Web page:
Monday, December 2, 2013

A student's perspective on NALI--Part 2

3L Nerissa Irizarry reports on her experiences at this year's NALI conference in Washington, DC (Part 2 of a series)....

The 2013 National Academy of Elder Law Attorneys conference held a session entitled “Making Your Office and Beyond Accessible to Your Clients With Intentional ‘Elder Friendly’ Design.” The session’s presenters were Professor Rebecca Morgan, Professor Roberta Flowers, both currently at Stetson University College of Law, and John E. Wittman from Geier Brown Renfrow Architects, LLC. The discussion that ensued was tremendously practical. The presenters sought to demonstrate, with assistance from the audience, the unique needs presented when creating an office that is welcoming to older clients. In addition to the distinctive interactive nature of this session, the presenters highlighted the intersectionality that is inherent in an elder law practice by including an architect in the discussion. Throughout the conversation, presenters and audience members commented on the ways in which design wishes and legal concerns coalesced, not always harmoniously, in the office planning process. For example, municipal regulations can pose a problem for the considerate elder law attorney who wants to install signage that is not consistent with local requirements. Mr. Wittman, NAELA’s featured architect, paid special attention to aesthetically appeasing as well as functional features of a welcoming elder law office. For instance, there was much attention paid to colors that contrasted, but did not clash, as well as light that was illuminative and diffused. The idea was to have an appealing office that was not harsh to the eyes of an older or (dis)abled client. The presenters enhanced the quality of their presentation by including pictures of elder law offices from around the country. These visuals invoked lots of conversation and comments from the audience. Overall, the interactive, practical aspects of this session blended fun into an educational, professional conference.

The overall atmosphere of the 2013 NAELA conference can be summed up in two words: inviting fun! As a first time attendee, who ventured to the conference knowing absolutely no one, I expected my social interactions to be at least slightly awkward. I was pleasantly surprised to have had exactly the opposite experience. Nearly everyone I interacted with was not only welcoming, but inviting. I was asked about my interests, passion, and future goals in the field of elder law. I spoke with attorneys who encouraged my induction into the field, as well as offered their moral support for any stumbles along the way. The interactions with elder law attorneys stood out as the outstanding aspect of the conference. In fact, one attendee (Ruth Ratzlaff) handed me her card and told me to call her if I ever needed a cheerleader. I will be sure to remember her when I am spending my summer tediously studying for admission to the California Bar.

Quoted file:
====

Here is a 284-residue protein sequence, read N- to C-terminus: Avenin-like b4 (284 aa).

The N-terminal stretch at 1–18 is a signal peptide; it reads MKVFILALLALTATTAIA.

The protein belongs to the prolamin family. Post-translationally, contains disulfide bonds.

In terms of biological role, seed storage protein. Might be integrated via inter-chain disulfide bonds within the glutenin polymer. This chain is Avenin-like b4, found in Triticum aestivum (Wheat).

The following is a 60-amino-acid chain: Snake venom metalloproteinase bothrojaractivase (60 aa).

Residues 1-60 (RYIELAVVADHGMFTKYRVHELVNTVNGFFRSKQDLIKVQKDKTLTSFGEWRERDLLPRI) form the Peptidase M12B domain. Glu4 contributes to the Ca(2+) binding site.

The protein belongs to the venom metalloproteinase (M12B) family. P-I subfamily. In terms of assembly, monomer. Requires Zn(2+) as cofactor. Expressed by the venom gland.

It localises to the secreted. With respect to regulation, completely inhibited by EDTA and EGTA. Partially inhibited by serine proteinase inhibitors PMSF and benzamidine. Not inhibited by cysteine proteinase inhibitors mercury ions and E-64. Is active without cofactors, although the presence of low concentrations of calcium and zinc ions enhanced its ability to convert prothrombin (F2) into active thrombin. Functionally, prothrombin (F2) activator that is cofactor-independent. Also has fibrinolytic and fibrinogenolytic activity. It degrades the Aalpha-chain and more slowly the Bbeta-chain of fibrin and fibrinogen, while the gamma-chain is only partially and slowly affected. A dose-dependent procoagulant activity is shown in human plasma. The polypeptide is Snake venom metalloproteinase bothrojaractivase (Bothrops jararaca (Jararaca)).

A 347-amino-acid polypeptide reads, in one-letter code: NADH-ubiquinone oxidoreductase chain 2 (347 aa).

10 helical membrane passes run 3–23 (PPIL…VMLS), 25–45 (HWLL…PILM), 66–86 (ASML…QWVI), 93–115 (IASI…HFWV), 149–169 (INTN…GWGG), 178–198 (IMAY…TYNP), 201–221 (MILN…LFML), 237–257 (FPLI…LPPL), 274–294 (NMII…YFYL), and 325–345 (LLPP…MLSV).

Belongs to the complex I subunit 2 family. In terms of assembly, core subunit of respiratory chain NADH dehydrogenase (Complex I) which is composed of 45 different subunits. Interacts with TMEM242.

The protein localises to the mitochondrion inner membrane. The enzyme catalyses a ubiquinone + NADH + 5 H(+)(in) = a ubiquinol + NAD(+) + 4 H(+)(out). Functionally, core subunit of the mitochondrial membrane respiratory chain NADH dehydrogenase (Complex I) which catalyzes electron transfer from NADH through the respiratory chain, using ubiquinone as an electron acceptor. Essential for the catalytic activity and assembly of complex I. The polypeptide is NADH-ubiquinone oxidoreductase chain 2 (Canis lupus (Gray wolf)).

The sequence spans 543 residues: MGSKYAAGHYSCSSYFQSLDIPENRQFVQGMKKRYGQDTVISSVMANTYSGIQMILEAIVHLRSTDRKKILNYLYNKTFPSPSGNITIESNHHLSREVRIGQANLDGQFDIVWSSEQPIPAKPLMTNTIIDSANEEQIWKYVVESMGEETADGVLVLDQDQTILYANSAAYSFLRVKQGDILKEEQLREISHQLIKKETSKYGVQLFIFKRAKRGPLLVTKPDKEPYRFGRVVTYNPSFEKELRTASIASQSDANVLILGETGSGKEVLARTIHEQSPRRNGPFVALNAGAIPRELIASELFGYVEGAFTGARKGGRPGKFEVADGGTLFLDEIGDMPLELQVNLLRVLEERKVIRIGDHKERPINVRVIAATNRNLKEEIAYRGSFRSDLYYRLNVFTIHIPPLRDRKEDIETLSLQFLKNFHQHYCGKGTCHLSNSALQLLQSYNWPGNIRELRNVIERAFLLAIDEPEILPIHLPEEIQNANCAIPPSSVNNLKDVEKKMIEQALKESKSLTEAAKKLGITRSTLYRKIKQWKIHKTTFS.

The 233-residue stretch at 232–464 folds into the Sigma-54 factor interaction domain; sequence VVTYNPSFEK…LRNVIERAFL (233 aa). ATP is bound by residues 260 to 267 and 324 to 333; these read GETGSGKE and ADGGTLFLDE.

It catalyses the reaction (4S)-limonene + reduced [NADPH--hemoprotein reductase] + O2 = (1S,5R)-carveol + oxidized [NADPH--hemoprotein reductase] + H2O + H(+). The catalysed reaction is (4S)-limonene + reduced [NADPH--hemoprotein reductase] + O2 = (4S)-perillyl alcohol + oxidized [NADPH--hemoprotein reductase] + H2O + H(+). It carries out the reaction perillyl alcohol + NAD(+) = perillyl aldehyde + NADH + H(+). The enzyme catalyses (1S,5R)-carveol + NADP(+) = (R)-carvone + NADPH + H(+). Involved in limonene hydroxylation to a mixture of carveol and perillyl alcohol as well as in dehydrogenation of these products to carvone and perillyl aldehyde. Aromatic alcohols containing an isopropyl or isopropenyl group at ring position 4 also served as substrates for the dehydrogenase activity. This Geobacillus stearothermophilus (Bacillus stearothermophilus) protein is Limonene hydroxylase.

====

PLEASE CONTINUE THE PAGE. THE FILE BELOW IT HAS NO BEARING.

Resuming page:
The sessions were digestible, and that characteristic is particularly important for new and soon-to- be attorneys like myself. I especially enjoyed the interactive atmosphere within the sessions. As attendees, we did not sit still for too long before we were asked to participate in the conversation. The presentations truly felt like conversations. From the venue to the environment, the 2013 NAELA conference created an ambiance that was engaging and convivial to attendees.

                    --Nerissa Irizarray, J.D. expected, William Mitchell College of Law, May 2014.

http://lawprofessors.typepad.com/elder_law/2013/12/a-students-perspective-on-nali-part-2.html

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